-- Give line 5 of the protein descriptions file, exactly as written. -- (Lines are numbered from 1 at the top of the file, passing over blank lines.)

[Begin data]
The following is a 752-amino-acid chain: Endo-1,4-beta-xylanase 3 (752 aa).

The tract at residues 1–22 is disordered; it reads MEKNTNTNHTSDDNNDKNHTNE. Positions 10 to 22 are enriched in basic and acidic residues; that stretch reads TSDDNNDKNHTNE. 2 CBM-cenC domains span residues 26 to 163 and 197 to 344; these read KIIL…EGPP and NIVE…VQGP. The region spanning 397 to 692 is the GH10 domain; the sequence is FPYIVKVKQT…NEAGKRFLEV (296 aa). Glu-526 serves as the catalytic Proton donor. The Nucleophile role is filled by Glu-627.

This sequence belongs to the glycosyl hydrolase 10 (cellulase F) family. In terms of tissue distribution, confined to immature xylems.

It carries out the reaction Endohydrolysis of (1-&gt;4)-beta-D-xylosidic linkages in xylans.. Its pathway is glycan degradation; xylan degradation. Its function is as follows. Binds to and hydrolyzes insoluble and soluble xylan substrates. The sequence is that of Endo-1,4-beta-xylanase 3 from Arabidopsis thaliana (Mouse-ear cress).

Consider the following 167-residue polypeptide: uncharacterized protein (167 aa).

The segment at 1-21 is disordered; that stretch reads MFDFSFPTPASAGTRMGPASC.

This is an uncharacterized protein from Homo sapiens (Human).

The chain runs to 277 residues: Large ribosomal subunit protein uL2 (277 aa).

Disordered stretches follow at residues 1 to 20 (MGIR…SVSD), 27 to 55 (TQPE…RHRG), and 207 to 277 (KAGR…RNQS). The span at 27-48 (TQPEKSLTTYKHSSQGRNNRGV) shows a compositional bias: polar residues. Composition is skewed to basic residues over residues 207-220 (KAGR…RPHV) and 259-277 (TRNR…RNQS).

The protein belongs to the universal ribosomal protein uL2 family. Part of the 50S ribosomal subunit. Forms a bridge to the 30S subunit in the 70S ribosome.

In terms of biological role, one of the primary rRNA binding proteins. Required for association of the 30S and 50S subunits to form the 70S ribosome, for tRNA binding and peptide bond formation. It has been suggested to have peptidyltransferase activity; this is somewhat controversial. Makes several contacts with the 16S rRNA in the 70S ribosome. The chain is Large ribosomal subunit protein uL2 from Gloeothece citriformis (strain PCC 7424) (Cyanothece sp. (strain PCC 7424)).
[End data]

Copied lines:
Consider the following 167-residue polypeptide: uncharacterized protein (167 aa).